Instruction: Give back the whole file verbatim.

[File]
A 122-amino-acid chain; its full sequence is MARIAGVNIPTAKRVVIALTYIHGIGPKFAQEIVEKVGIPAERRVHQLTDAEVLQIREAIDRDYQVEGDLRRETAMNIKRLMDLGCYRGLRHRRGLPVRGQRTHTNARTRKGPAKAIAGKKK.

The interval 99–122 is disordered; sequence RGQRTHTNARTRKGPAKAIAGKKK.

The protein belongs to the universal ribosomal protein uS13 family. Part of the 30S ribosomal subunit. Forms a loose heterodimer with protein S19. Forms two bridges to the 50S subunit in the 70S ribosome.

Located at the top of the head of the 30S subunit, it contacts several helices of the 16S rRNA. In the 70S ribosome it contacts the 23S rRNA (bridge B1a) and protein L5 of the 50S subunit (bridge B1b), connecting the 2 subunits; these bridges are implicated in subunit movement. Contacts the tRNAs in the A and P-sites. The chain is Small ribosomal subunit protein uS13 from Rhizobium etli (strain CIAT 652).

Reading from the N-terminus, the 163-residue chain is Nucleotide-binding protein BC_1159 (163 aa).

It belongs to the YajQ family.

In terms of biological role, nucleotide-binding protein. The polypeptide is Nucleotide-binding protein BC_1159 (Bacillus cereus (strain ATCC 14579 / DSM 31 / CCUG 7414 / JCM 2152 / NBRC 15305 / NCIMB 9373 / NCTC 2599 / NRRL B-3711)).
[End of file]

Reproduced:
A 122-amino-acid chain; its full sequence is MARIAGVNIPTAKRVVIALTYIHGIGPKFAQEIVEKVGIPAERRVHQLTDAEVLQIREAIDRDYQVEGDLRRETAMNIKRLMDLGCYRGLRHRRGLPVRGQRTHTNARTRKGPAKAIAGKKK.

The interval 99–122 is disordered; sequence RGQRTHTNARTRKGPAKAIAGKKK.

The protein belongs to the universal ribosomal protein uS13 family. Part of the 30S ribosomal subunit. Forms a loose heterodimer with protein S19. Forms two bridges to the 50S subunit in the 70S ribosome.

Located at the top of the head of the 30S subunit, it contacts several helices of the 16S rRNA. In the 70S ribosome it contacts the 23S rRNA (bridge B1a) and protein L5 of the 50S subunit (bridge B1b), connecting the 2 subunits; these bridges are implicated in subunit movement. Contacts the tRNAs in the A and P-sites. The chain is Small ribosomal subunit protein uS13 from Rhizobium etli (strain CIAT 652).

Reading from the N-terminus, the 163-residue chain is Nucleotide-binding protein BC_1159 (163 aa).

It belongs to the YajQ family.

In terms of biological role, nucleotide-binding protein. The polypeptide is Nucleotide-binding protein BC_1159 (Bacillus cereus (strain ATCC 14579 / DSM 31 / CCUG 7414 / JCM 2152 / NBRC 15305 / NCIMB 9373 / NCTC 2599 / NRRL B-3711)).